Is Your Dryer Vent Making Your Neighbors Sick?
We were so busy with parties, concerts and shopping during the holidays that I sort of slacked off a little on the laundry. I usually try to keep on top of it so it doesn’t pile up…
…but that week everyone’s hamper was overflowing. That is, until Dylan gave me a reality check. He looked at me and, very seriously, said, “Mommy, I think you’re a little behind on the laundry.” He then proceeded to show me how he couldn’t even fit another sock in his hamper. That’s when Daniella popped her head out of her bedroom and asked if her favorite white leggings were clean. I grabbed their hampers and headed for the laundry room…all while muttering something about how I did my own laundry at 6-years-old before walking 5 miles to school…in the snow…uphill both ways!
Until now, my biggest concern, when it came to the laundry, was whether the kids would each have a clean pair of underwear and socks to wear to school in the morning. I’ll never forget my mom’s advice to always wear clean underwear in case you get in an accident and have to go to the hospital. Lord knows Dylan would rat me out and tell the doctor that his mom is a little behind on the laundry!
But there are bigger concerns than just clean underwear now! My friend Lynn Colwell, who founded the fabulous website www.CelebrateGreen.net with her daughter Corey Colwell Lipson, posted a link to an article that really got me thinking. The article is called “Is Your Dryer Vent Making Your Neighbors Sick?” I worry about the food my kids eat, if there’s arsenic in their apple juice and hormones in their milk…
…but I never stopped to think that when I wash and dry their clothes I could be hurting my neighbors and my own family too, for that matter!
Who knew that their could be carcinogenic chemical and pollutants in the air blowing out of your dryer vent and into the neighborhood.
Below is the article from www.thestar.com by Lesley Ciarula Taylor. It has the details of the study conducted by a University of Washington Engineering Professor and her team. Let me know if it changes your mind about the products you use to clean your clothes.
I know two things for sure: 1. I’m going shopping for new laundry products 2. I’d like to apologize to my neighbors!
IS YOUR DRYER VENT MAKING YOUR NEIGHBORS SICK?
By: Lesley Ciarula Taylor
Air pumping from a clothes dryer is soaked with carcinogenic chemicals and pollutants, a U.S. study by an activist against fragrance chemicals has found.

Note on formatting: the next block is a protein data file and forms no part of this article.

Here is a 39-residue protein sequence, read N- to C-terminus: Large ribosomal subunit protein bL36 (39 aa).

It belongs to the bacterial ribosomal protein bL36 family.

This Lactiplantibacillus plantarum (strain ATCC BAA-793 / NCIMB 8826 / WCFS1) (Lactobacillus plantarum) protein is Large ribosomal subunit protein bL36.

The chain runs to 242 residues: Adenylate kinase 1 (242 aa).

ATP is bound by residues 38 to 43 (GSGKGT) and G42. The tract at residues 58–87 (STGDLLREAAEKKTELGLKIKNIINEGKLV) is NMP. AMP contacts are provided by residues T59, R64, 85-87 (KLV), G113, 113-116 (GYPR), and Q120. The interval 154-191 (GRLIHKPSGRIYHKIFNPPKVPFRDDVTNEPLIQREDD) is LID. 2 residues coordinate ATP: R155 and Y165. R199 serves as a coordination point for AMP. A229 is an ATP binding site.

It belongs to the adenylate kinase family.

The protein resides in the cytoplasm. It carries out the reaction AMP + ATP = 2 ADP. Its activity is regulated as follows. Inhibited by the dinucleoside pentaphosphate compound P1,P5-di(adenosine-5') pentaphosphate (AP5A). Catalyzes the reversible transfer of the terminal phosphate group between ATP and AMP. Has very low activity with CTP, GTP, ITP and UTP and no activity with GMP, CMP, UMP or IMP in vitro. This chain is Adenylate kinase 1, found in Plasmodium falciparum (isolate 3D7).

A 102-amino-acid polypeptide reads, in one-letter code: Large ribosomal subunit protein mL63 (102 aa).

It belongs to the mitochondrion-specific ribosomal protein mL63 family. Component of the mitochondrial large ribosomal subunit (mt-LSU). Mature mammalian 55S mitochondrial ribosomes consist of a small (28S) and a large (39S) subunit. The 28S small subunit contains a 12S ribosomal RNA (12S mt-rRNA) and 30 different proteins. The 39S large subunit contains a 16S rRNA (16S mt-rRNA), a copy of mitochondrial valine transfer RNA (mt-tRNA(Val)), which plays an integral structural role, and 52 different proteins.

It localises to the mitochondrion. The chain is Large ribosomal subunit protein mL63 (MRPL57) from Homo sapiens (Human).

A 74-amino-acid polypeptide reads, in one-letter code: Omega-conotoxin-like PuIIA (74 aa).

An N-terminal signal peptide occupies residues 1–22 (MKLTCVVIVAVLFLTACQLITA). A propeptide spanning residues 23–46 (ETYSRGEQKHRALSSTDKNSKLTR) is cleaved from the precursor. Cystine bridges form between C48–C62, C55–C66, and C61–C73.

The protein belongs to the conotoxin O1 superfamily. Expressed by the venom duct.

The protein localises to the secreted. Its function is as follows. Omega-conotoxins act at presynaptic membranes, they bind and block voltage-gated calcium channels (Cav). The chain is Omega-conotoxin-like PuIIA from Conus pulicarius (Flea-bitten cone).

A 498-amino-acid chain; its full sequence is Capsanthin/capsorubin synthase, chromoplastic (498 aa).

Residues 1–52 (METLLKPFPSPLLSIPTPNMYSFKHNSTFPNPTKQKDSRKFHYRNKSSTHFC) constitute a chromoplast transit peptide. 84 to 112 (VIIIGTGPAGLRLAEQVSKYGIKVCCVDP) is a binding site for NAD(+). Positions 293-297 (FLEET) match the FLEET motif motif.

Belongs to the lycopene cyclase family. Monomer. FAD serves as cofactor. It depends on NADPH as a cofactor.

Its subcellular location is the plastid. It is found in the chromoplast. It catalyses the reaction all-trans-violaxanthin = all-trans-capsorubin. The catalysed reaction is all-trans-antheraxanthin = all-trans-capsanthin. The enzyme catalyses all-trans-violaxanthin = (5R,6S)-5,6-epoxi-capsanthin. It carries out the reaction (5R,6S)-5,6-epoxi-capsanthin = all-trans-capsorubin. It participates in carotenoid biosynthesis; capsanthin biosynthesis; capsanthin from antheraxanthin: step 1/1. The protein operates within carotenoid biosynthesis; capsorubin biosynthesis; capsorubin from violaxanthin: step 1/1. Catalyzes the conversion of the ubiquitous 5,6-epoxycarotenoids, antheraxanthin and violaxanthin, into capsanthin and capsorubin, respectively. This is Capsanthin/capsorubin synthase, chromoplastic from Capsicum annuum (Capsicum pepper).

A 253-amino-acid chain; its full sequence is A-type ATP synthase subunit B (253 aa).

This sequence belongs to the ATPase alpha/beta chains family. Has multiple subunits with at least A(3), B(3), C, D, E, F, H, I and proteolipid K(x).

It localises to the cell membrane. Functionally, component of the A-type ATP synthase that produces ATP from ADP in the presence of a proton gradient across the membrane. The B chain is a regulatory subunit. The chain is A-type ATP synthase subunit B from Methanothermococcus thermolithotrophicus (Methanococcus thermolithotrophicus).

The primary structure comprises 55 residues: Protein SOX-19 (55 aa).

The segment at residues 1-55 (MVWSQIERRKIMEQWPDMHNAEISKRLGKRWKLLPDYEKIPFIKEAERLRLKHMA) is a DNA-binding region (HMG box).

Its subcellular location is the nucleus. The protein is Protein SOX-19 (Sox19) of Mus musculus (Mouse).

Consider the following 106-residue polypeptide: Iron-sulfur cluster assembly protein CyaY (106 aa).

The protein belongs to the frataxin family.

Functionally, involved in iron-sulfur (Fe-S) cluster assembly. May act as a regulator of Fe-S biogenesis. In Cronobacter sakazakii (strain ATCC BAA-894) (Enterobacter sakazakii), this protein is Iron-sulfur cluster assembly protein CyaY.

“People are getting sick from the air from dryer vents,” Dr. Anne Steinemann told the Star. “A dryer vent is like a tail pipe sticking out.”
Steinemann, who has done previously published studies on the undisclosed volatile organic compounds in cleaners, air fresheners and cosmetic products with fragrance, concentrated this time on scented laundry detergent and dryer sheets.
“Little is known about chemicals in laundry products because their labels are not required to list any or all ingredients,” the study said. While some, such as acetaldehyde, are naturally occurring, Steinemann, a board member of the Chemical Sensitivity Foundation, argued that chemicals in fragrance are synthetic and react differently, particularly when heated.
Tests found 21 volatile organic compounds in the dryer vent air from laundry washed in scented detergent and 25 VOCs in the same laundry also dried with a scented dryer sheet. The highest concentrations, the study said, were of acetaldehyde, acetone and ethanol.
In previous studies, Steinemann reported that 10.9 per cent of the general population had reported headaches, nausea or other maladies from exposure to dryer-vent air.
To test the air, the University of Washington engineering professor and her team cleaned machines in two Seattle households with vinegar and unbleached paper towels, then laundered dye-free organic cotton bath towels with no products, with a name-brand detergent and with the detergent and dryer sheets.
The dryer air from one of the no-product launderings produced the least chemicals, although acetaldehyde and acetone levels were high in the other no-product laundering.
Steinemann, who washes her own laundry in vinegar and baking soda, contended tests need to be done to determine how long the fragrance chemicals linger on clothes or in machines, a particular concern to apartment dwellers who use common machines.
The American Cleaning Institute, the lobby group for the $30 billion U.S. cleaning market, dismissed the study as “shoddy science” for its small sample size and lack of tests with non-fragranced products.
“Their own data could equally support the conclusion that most of the trace compounds could come from sources other than laundry products,” said institute spokesman Brian Sansoni.
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